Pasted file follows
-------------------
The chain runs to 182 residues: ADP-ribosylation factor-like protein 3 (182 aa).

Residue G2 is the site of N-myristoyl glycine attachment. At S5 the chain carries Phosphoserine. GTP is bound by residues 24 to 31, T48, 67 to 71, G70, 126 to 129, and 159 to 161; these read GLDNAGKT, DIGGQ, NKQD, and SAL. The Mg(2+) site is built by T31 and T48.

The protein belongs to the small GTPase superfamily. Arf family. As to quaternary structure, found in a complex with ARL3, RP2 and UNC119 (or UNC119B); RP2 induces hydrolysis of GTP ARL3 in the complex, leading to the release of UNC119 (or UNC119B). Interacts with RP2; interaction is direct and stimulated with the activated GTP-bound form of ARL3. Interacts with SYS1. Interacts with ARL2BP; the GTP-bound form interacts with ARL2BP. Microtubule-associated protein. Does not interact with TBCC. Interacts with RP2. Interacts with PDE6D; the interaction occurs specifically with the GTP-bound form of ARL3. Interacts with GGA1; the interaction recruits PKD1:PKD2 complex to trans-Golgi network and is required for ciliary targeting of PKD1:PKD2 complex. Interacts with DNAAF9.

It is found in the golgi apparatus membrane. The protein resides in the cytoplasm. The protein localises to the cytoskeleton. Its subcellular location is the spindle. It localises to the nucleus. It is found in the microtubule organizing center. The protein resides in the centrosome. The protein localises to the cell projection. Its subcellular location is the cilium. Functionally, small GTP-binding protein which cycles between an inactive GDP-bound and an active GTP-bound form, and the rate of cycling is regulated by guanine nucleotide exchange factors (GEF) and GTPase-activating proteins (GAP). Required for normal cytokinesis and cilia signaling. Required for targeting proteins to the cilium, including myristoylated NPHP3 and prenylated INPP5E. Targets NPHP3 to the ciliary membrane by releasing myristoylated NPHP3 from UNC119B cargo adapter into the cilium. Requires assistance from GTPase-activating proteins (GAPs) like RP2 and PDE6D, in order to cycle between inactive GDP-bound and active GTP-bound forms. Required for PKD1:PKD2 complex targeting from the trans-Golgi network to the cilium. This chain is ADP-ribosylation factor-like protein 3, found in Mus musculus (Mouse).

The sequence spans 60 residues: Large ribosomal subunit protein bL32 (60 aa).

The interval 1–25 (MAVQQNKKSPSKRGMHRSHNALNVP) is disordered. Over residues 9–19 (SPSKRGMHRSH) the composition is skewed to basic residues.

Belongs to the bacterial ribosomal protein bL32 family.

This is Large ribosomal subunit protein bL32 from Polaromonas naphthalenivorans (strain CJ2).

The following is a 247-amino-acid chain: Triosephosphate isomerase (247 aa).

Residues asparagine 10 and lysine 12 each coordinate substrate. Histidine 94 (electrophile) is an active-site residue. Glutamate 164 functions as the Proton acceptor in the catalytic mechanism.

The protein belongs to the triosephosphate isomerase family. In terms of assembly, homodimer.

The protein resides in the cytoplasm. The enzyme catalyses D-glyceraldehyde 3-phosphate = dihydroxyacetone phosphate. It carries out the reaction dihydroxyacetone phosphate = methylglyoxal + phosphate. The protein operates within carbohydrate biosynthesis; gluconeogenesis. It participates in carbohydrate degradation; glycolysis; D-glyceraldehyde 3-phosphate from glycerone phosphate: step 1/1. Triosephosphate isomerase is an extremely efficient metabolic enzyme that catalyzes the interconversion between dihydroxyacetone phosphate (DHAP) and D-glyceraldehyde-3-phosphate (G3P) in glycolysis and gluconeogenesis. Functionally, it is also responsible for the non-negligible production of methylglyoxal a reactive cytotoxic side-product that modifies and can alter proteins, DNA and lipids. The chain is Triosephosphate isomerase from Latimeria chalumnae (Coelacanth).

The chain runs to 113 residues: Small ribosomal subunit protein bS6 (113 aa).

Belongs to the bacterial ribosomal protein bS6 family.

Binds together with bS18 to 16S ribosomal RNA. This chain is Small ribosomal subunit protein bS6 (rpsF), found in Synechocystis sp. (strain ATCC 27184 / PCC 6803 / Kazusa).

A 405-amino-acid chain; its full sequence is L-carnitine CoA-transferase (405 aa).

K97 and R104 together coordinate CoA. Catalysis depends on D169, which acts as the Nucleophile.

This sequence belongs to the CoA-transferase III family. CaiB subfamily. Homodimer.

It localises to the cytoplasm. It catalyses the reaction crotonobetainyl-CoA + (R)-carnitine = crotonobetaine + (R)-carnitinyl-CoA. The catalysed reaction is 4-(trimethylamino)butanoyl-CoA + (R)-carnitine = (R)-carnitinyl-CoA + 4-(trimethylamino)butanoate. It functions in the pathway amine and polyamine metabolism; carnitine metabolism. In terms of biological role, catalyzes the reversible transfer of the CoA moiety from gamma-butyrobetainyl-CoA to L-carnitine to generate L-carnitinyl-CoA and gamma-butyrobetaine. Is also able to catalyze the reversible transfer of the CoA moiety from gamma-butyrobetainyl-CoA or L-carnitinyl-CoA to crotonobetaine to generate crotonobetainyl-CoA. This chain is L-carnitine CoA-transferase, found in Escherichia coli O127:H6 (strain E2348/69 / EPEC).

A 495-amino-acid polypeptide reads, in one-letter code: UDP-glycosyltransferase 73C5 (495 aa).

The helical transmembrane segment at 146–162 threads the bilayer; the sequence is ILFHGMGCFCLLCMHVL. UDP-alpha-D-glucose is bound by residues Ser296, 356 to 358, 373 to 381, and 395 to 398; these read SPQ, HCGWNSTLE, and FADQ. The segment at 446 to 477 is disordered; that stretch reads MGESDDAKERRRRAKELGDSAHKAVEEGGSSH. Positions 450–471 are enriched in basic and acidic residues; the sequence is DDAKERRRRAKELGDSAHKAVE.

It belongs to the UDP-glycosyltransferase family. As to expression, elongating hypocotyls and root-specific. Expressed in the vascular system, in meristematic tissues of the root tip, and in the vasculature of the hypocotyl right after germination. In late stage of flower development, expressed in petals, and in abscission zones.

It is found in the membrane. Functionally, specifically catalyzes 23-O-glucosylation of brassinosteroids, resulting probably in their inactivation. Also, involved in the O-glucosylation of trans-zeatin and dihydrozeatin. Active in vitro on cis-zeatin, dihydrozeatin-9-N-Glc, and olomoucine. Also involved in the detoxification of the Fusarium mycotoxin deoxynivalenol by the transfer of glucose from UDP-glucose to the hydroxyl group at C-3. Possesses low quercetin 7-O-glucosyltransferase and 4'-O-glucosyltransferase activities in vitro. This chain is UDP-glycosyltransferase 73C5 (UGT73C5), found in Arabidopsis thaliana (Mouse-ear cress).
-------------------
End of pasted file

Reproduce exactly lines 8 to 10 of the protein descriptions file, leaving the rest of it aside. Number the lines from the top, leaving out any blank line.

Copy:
This is Large ribosomal subunit protein bL32 from Polaromonas naphthalenivorans (strain CJ2).

The following is a 247-amino-acid chain: Triosephosphate isomerase (247 aa).

Residues asparagine 10 and lysine 12 each coordinate substrate. Histidine 94 (electrophile) is an active-site residue. Glutamate 164 functions as the Proton acceptor in the catalytic mechanism.